Back to the Ice core studies, they show an 800 year lag in increased levels of CO2 after the beginning of each Ice age. Additionally recent studies by NASA seem to prove that additional CO2 act as an insulator actually cooling the environment. See: http://science.nasa.gov/science-news/science-at-nasa/2012/22mar_saber/
If that is true then man-made CO2 would help offset global warming caused by the sun.
But then you would have to believe that the current scientific measured change in the last 55 years has increased 85 parts per million. That means that the increase is .0085 of 1% additional CO2 in the atmosphere. When compared to the total nitrogen 78.08%, Oxygen 20.95% Argon .93% and CO2 .033%.
The CO2 content to this non-scientist laymen, whether good or bad, seems insignificant. Call me too skeptical to change our civilization to poverty for the assumptions of a biased media.

David F.
David F.2 years ago

Posted before, Sure 97% of the claimed scientist believe in climate change, Ice core samples prove that the earth has always been in a cycle of either cooling or warming. The question is, which is it? It's not that 97% believe climate change is manmade. There is a lot of false data from both sides, one side is the oil companies, people that have to use energy to survive, manufacturing corporations, farming, trucking, all transportation and the advocates for the poorest trying to stay warm.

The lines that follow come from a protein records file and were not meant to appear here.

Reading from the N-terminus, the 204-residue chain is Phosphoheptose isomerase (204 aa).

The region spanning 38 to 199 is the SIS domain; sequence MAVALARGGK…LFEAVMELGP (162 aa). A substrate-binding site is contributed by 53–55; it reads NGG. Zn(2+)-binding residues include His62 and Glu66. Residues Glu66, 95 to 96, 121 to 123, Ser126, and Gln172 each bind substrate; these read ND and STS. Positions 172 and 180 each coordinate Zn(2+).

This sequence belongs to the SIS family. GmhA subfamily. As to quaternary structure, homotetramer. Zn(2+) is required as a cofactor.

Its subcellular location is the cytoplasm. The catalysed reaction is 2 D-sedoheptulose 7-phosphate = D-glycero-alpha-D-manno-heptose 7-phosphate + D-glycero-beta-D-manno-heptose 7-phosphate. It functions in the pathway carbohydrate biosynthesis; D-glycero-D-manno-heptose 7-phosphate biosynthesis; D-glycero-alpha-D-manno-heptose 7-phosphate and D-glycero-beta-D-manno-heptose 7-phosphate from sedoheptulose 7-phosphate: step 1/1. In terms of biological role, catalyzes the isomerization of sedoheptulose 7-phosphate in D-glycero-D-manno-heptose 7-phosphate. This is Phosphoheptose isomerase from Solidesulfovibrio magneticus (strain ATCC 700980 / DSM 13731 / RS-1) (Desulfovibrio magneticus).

On the other side there are the majority scientist that are fully financed by the government and there are corporations like Al-Gore and his carbon tax, Nuclear, Big wind, media that profit from stories, and the politicians hungry for more public dependence.
Once one is convinced it is warming, then why is it warming? Is it the giant Nuclear reactor in the sky on its routine cycle, or is it Green house gasses like water vapor or CO2 as the media claims?

Oleg Kobetz
Oleg Kobetz2 years ago

Thank you.

Luis Brantuas
Luís Brântuas2 years ago

Thanks for sharing!

Lynn C.
Lynn C.2 years ago

You've all have said it well. Thanks

Janis K.
Janis K.2 years ago

Thanks, interesting.